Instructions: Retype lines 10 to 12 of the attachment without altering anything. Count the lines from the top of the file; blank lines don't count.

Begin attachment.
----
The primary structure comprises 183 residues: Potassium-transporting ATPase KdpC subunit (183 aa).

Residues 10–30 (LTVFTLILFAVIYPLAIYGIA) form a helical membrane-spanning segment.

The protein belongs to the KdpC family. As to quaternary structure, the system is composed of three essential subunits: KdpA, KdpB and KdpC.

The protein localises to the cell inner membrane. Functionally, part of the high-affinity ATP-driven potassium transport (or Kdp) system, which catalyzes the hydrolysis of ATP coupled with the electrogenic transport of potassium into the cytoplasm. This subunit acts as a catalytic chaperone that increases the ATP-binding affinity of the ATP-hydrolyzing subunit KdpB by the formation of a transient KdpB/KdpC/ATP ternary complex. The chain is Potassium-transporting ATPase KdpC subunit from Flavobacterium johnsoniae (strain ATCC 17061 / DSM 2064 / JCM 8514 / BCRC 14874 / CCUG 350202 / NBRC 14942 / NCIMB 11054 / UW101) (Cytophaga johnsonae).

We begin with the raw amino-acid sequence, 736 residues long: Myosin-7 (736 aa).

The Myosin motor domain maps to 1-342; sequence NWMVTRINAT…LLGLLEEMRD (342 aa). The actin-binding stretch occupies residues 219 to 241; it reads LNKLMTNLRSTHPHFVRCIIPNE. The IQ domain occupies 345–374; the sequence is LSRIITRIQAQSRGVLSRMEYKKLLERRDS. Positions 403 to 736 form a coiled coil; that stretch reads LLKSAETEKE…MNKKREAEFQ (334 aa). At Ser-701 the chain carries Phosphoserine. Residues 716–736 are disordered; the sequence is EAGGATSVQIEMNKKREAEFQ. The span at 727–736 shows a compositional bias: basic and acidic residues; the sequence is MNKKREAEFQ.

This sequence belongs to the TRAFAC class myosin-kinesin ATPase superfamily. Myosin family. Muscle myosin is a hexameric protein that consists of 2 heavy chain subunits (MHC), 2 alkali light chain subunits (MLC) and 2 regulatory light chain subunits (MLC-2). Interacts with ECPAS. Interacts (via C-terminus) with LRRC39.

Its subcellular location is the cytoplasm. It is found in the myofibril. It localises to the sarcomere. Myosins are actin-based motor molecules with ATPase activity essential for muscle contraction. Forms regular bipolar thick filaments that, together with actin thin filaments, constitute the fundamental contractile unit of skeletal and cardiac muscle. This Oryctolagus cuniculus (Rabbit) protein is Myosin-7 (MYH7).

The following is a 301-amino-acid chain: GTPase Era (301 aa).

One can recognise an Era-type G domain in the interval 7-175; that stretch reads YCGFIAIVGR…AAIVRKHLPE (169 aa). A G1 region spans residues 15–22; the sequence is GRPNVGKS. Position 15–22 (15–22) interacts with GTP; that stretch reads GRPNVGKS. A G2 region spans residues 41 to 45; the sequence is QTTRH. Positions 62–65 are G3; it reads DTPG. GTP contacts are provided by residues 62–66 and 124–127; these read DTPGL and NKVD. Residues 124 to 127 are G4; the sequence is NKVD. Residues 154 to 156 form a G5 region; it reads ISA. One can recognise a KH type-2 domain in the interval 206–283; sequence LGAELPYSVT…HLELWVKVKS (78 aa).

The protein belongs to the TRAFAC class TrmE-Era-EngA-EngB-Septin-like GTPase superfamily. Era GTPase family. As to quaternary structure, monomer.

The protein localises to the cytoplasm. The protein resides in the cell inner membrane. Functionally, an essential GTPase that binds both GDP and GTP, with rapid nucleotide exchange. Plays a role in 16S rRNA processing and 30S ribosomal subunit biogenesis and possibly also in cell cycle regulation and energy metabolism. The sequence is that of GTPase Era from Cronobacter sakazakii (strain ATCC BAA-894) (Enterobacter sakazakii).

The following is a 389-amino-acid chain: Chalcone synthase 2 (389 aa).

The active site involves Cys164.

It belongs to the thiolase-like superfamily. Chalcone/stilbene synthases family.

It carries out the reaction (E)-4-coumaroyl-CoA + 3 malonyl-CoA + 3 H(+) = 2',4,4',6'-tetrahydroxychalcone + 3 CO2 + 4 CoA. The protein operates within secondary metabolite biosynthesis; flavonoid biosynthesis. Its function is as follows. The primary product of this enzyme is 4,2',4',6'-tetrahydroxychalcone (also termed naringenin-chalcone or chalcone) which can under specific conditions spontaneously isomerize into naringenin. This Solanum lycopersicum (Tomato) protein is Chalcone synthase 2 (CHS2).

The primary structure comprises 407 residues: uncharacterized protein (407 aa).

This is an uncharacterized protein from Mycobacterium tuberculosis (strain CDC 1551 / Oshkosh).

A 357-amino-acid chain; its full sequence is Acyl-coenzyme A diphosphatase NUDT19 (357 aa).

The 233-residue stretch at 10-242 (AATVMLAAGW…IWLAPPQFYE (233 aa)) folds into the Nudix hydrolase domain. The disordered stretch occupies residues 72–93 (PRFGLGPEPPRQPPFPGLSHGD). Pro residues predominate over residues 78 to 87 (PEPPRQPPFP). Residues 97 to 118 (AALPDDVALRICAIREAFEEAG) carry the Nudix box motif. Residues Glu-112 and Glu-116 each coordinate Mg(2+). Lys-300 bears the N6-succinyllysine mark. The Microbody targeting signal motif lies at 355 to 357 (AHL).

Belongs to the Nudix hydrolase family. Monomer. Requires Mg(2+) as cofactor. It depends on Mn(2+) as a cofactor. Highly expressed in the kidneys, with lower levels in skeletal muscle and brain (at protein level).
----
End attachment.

One can recognise an Era-type G domain in the interval 7-175; that stretch reads YCGFIAIVGR…AAIVRKHLPE (169 aa). A G1 region spans residues 15–22; the sequence is GRPNVGKS. Position 15–22 (15–22) interacts with GTP; that stretch reads GRPNVGKS. A G2 region spans residues 41 to 45; the sequence is QTTRH. Positions 62–65 are G3; it reads DTPG. GTP contacts are provided by residues 62–66 and 124–127; these read DTPGL and NKVD. Residues 124 to 127 are G4; the sequence is NKVD. Residues 154 to 156 form a G5 region; it reads ISA. One can recognise a KH type-2 domain in the interval 206–283; sequence LGAELPYSVT…HLELWVKVKS (78 aa).

The protein belongs to the TRAFAC class TrmE-Era-EngA-EngB-Septin-like GTPase superfamily. Era GTPase family. As to quaternary structure, monomer.

The protein localises to the cytoplasm. The protein resides in the cell inner membrane. Functionally, an essential GTPase that binds both GDP and GTP, with rapid nucleotide exchange. Plays a role in 16S rRNA processing and 30S ribosomal subunit biogenesis and possibly also in cell cycle regulation and energy metabolism. The sequence is that of GTPase Era from Cronobacter sakazakii (strain ATCC BAA-894) (Enterobacter sakazakii).